The Failure of Security Rationale for Death Row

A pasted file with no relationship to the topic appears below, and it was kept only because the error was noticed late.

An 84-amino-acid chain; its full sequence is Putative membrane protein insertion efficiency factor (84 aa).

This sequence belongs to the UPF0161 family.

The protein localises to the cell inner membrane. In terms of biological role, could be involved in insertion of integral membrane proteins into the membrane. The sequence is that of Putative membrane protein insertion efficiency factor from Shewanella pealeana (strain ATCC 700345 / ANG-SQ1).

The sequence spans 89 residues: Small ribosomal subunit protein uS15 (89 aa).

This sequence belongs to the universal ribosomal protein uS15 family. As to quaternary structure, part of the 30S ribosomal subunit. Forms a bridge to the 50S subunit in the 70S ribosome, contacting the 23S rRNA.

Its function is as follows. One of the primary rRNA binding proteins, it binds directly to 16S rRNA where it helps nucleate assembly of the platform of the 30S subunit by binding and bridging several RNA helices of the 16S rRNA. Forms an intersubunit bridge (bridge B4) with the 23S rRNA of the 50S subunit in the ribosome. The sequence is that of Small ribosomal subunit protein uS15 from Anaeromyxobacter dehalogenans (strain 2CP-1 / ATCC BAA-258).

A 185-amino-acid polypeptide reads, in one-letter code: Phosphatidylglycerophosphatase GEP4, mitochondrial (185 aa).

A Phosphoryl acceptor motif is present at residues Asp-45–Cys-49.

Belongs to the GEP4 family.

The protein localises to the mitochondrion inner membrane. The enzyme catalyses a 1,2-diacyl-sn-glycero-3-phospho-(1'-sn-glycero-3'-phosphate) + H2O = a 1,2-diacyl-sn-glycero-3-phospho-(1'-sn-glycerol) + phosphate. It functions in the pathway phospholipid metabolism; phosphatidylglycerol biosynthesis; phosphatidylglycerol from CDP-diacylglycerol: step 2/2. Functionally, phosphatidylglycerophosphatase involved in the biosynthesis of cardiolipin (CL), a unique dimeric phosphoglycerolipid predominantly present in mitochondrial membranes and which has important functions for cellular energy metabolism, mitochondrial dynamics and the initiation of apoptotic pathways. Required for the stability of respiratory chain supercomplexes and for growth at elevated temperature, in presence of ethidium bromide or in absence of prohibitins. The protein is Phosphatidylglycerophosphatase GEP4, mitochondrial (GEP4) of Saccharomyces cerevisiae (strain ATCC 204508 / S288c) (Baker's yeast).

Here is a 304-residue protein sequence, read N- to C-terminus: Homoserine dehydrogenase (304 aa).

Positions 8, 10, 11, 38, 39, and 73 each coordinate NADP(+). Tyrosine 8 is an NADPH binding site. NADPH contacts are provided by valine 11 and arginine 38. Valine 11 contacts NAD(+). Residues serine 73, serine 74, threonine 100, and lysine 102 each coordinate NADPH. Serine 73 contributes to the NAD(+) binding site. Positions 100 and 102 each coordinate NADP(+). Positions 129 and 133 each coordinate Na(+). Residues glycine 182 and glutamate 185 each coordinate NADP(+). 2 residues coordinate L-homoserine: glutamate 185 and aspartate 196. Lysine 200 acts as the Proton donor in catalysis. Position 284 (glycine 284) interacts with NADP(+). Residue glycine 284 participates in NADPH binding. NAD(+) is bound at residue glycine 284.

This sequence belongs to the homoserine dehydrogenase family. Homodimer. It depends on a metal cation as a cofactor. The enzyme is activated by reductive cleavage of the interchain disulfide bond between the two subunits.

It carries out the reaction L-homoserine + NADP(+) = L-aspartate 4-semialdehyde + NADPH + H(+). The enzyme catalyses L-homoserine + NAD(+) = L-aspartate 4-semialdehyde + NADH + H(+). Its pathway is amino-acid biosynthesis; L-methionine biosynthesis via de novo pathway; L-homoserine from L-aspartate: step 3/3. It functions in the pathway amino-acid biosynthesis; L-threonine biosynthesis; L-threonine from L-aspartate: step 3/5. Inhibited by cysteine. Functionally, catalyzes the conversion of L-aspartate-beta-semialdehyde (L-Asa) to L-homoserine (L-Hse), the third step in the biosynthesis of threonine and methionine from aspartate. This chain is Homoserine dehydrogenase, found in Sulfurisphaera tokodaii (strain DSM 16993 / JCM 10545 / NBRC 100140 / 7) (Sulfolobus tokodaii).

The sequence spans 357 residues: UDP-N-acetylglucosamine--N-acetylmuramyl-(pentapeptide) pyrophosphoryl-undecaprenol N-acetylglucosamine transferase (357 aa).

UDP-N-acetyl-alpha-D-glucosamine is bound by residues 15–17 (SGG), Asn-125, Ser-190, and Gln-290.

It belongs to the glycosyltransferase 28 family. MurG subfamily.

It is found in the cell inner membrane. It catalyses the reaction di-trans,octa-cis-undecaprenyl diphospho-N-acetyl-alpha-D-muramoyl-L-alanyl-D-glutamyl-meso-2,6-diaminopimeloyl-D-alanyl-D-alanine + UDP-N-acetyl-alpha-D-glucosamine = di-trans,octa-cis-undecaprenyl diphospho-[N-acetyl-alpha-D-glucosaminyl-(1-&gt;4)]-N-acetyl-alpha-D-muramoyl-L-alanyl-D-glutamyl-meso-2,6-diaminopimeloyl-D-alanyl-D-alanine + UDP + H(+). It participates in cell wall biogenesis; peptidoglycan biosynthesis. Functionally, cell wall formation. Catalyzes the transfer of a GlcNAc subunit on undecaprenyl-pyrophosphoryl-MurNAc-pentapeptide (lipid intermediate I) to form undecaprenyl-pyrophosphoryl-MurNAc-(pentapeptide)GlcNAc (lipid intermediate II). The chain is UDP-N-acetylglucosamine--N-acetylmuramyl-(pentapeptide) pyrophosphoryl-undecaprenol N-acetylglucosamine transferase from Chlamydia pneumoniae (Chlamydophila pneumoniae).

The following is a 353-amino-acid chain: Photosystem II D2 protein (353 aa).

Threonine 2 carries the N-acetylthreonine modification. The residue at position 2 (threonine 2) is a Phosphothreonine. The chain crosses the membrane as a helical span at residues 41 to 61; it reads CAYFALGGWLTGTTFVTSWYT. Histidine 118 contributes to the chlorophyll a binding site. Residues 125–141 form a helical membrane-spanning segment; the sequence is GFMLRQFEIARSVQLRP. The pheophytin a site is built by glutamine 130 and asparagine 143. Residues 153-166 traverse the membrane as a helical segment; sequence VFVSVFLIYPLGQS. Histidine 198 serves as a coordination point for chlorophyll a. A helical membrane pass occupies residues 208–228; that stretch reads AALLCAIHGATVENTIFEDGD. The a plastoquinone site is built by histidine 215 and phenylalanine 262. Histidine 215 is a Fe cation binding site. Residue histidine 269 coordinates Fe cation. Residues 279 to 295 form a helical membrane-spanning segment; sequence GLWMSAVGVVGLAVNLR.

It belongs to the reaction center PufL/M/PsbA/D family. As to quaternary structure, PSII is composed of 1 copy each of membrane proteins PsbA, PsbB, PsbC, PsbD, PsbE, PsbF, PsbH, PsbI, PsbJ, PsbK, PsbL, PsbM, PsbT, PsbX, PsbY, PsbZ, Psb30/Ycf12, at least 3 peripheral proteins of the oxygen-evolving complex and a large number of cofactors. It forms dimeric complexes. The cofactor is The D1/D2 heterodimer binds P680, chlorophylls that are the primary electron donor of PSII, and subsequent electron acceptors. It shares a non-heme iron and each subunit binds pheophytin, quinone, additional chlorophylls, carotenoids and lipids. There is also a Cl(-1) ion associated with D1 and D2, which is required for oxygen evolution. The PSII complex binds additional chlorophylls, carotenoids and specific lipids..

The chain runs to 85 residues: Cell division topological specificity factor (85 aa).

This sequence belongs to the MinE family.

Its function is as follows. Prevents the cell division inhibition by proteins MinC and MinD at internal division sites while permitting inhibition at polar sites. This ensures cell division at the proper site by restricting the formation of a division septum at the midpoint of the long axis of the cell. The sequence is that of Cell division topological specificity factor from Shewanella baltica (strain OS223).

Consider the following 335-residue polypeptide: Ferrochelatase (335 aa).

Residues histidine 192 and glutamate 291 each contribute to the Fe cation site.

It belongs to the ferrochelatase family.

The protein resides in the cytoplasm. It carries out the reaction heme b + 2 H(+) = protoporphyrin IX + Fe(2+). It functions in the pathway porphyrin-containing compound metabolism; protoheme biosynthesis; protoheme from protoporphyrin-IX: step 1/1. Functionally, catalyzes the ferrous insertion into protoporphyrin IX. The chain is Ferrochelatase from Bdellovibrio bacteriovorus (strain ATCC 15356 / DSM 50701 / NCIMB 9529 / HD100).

Dr. Cunningham and colleagues, Dr. Tom Reidy and Dr. Jon Sorensen, have published important findings in Psychology, Public Policy, and Law. The confinement of capital punishment (death-sentenced) inmates nationwide is typified by marked interpersonal isolation and activity deprivation on segregated death rows. These super maximum security measures are ostensibly based on an assumption that capital punishment inmates are at high risk for violence. Super maximum confinement on death row has high costs: fiscal, staffing, and psychological. This study provided a 25-year follow-up on the Missouri Department of Corrections unique policy of “mainstreaming” capital punishment inmates into the general population of the Potosi Correctional Center (PCC). Findings remained consistent in showing that mainstreamed capital punishment inmates (N 85) had equivalent or lower rates of violent misconduct than inmates serving life-without-parole (N 702) or term-sentences (N 3,000). The failure of assumptions of high violence risk undergirding death row has important public policy and correctional implications.